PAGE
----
Welcome to my monthly interview feature! I’m so excited to be interviewing all the amazing artists, illustrators and designers I’ve meet over the years (both personally and virtually!) and sharing their artwork and experiences here on Bird Meets Worm. Look for a new interview on the first Tuesday of every month.
This month I am tickled pink to be chatting it up with the lovely Artist, Illustrator, Designer, Zoe Ingram! I recently had the pleasure of being Zoe’s classmate in Lilla’s Rogers inaugural Make Art That Sells class and fell in love with her amazing sense of color. Zoe studied at The Scottish College of Textiles and has worked primarily as a graphic designer for print & web over the past 14 years. Originally from Scotland, Zoe now lives and works as a freelancer in Adelaide, Australia. Zoe has created artwork for Madison Park Greetings and Jellystone Designs. She also sells her prints on Etsy and Society6. You can visit more of her fabulous work here!
|Isn't Zoe's farmer market tote design totally Fall fabulous?!|
Q: You have advanced to the second round of Lilla Rogers Global Talent Search competition. Tell us all about your experience competing and creating artwork based on Lilla’s professional briefs.
A: I almost didn't take part in the competition or Lilla's course; can you believe it? I'm not a fan of competitions usually, but I just couldn't pass this one by, so I signed up pretty close to the deadline for entries. To be totally honest, I didn't think I'd get as far as I have. I'm still pinching myself. There are some other amazing, established artists alongside me, so I feel very humbled. Personally, I have loved working to Lilla's briefs. Each one has challenged and pushed me in ways that I never expected, so I think I have grown tremendously as a result. I learned so much during the class and tried to take that with me in everything that I do now. I have tried to keep an open mind during the class and the GTS so that I don't sit within my comfort zone and confine myself to just doing what I know. One thing that I am loving, at the moment, as a result of the course is developing characters and hand lettering, something I haven't done much of at all in the past.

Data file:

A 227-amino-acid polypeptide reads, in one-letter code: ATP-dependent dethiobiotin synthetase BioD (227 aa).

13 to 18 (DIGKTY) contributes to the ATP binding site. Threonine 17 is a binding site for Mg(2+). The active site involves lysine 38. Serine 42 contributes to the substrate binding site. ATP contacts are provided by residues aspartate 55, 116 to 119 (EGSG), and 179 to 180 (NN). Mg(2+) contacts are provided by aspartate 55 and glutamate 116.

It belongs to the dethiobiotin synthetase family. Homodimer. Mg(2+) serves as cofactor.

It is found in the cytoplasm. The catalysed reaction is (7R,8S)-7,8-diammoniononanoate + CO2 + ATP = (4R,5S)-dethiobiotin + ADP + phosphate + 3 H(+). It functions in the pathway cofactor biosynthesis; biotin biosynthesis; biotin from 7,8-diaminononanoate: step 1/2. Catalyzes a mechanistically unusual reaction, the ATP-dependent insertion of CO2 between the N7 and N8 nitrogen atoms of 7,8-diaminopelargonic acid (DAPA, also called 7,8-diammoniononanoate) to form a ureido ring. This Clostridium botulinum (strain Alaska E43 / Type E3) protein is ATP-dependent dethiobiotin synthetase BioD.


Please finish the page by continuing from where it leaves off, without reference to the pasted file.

|These colors are LUSHIOUS!|
Q: You have a fantastic sense of color—bright, bold and happy! Tell us about your color inspirations and how you develop your palettes.
A: Thank you! I just love color. (Although, you might not know it from my wardrobe! My husband always jokes when I buy something new, "Let me guess... black? No grey!") I studied color theory at college while doing my degree in printed textile design, so it was drummed into me then. But, I think that a lot of it comes from intuition or a feeling. I don't necessarily find a color palette and decide to use it and stick to it no matter what. I try to start with something in mind, but if it's not working I will change things a bit, so that it looks good. I like to pick colors that are pleasing to the eye, but I also like to throw a bit of a curve ball in there, too, and add something unexpected.